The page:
Seven innings of two-hit, one-run ball from starter Matt Garza, who came to the team in a bold offseason trade and out-pitched Boston's highly touted starter, Jon Lester, for the second time in this series. Garza was awarded the series MVP for his efforts.
A run-scoring single from outfielder Rocco Baldelli, the team's first-round draft pick in 2000, who has fought through the sometimes crippling effects of a mitochondrial disease to become a contributor this year.
A run-scoring opposite field double from a prized rookie, Evan Longoria.
An important insurance home run from Willy Aybar, whom the Rays traded for this offseason when no one else wanted him.
An incredible closing performance from 23-year-old David Price, pitching in just his eighth big-league game with his first chance at a save. He was at Vanderbilt this time last season.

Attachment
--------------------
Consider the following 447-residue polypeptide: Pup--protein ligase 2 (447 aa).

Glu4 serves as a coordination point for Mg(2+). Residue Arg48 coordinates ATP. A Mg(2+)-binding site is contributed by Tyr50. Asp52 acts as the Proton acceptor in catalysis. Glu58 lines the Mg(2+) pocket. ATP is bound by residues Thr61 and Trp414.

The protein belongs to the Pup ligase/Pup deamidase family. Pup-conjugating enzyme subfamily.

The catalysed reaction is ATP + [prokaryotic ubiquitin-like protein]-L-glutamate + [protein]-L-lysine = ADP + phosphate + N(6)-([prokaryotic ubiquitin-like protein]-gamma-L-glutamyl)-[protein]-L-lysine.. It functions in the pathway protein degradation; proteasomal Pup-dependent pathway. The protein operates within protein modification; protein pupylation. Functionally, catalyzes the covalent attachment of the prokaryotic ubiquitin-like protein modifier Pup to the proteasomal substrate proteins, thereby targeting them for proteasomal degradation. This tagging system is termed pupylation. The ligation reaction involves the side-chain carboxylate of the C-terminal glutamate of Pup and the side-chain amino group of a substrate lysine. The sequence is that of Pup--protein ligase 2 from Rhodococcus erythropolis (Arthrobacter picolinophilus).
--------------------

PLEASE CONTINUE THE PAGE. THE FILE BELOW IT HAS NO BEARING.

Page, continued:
And, as always with the Rays, a series of baffling but, in the end, entertaining moves by their uncommonly visionary -- or just plain uncommon -- manager, Joe Maddon.
With the win, the Rays go from a team that, before this season, averaged 97 losses a year for the first 10 years of its existence to hosts of Game 1 of the World Series here on Wednesday night. If they get past the National League champion Phillies to win the Series -- and, at this point in their incredible journey, no smart person would bet against them -- they'd be the first team ever to go from last place to a World Series title the next season.